Limit variables like an experiment for a successful IoT strategy
IoT implementations can sometimes seem like school science projects. With so much new and unknown, there’s a lot of experimentation still being done. Like a science experiment, even the best IoT plan needs tweaking and testing to be successful.
My son’s project of building a robot provides some insight. He had dreams that it would go so fast it would beat all the others in a race. In reality, his robot went haywire and failed the minimum expectation of traversing the classroom floor. In retrospect, he learned a lot of important lessons about best practices, collaboration and testing.
My son explained, “My project didn’t exactly go as planned. I thought mine was going to be the best. But Jason and David collaborated on their robot and theirs was the winner. They were using different ball bearings, different wheels, different wiring, and their process included making several prototypes. I learned that, even after making all of their changes to my robot, all mine could do was go around in circles.”
Sound familiar? Understanding the variables and how they affect the overall architecture of a project isn’t easy. Factors you didn’t expect to influence other parts can surprise you and the results can be disastrous. That’s why it is so important to do a lot of advance planning, protect the surrounding environment, and tweak and test methodically so you can quickly and easily isolate potential problems.
If you were the science fair judge, which IoT experiment would you choose?
I’ve recently had the opportunity to work with two customers on specific IoT projects. Their approaches are very different. The first, which I characterize as big, bold and adventurous, is trying to change everything at once. It is redesigning all its applications in an attempt to come up with a comprehensive, all-in-one IoT system. I applaud its bravado, but I worry about what the company could encounter in the future with this approach, knowing that if problems arise it may struggle to isolate and address them.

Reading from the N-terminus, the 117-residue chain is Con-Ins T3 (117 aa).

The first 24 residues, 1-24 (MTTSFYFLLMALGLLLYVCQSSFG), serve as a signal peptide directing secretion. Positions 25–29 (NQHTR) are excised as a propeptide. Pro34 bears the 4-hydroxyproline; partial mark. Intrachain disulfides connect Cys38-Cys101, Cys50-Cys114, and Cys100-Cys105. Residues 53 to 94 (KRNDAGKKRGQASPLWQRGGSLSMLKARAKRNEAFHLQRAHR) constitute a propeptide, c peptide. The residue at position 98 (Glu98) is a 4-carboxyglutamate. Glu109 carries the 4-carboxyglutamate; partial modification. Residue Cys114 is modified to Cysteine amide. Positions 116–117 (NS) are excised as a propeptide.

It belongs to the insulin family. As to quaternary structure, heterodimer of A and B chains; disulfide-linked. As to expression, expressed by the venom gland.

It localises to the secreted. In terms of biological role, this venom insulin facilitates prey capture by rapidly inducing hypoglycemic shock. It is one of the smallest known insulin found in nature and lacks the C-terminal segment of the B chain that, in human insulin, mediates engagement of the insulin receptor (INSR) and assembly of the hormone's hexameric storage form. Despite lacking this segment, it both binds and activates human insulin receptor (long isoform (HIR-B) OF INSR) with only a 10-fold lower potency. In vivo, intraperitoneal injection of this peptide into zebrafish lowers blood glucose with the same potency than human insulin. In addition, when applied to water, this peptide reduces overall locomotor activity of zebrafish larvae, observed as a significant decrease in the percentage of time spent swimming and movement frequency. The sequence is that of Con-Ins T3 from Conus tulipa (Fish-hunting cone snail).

The other customer has a goal of getting off its mainframe over the course of the next two years. Its operations really can’t handle any downtime, so it is approaching its move very cautiously. The company is taking its operations, function by function, and looking at changing only those pieces that will have the least impact to the business right now. It will start there, and then take what it learns from that portion and apply it to the next. I applaud its wisdom and am encouraged about the company’s future.
In my opinion, approaching large IoT projects in small chunks is a great way to test things out, customize settings and optimize the architecture for current needs. It also makes it much easier to adjust the environment in case things need to change. For instance, let’s say a new product or even a new standard comes out and illustrates that it will serve the project even more efficiently than what was originally chosen. The future is filled with innovation that businesses will want to take advantage of. If approached systematically, an IoT project can be upgraded to do so. Similarly, if there’s an issue found during the testing of one segment, issues can be addressed more easily and fixed before they propagate more widely.
Architecting for change
IoT is a manifestation of today’s businesses’ digital transformation, a world that is ripe with change. For the future success of IoT, now is an important time to experiment and learn. Start planning for change by building modular, scalable architectures based on standards. I recently came across an article in Forbes. It did an excellent job of describing how architecting for change is critical. In the article, “4 Reasons Why Architecting For Change Is Critical for IoT,” the author points out that “change is no longer the exception, it’s the new normal.” Adaptable infrastructures, where components can be abstracted and modular, can evolve into support for IoT projects. This is because you can test small areas and see how they affect the business before switching everything on.
There are those who will run to a new cliff and take that leap. They trust in past experience and have faith that their technique will make them successful. Then there are those who approach the cliff a bit more judiciously. They are concerned that they may not truly know the lay of the land below. IoT is a lot like coming across a new cliff. You can make some assumptions, but there is still a lot to be learned. Knowing your limitations and planning for the unexpected is wise. Making smaller adjustments while moving into the unknown can keep you from slipping too far down a precipitous path and avoid “going in circles” like my son’s science project.
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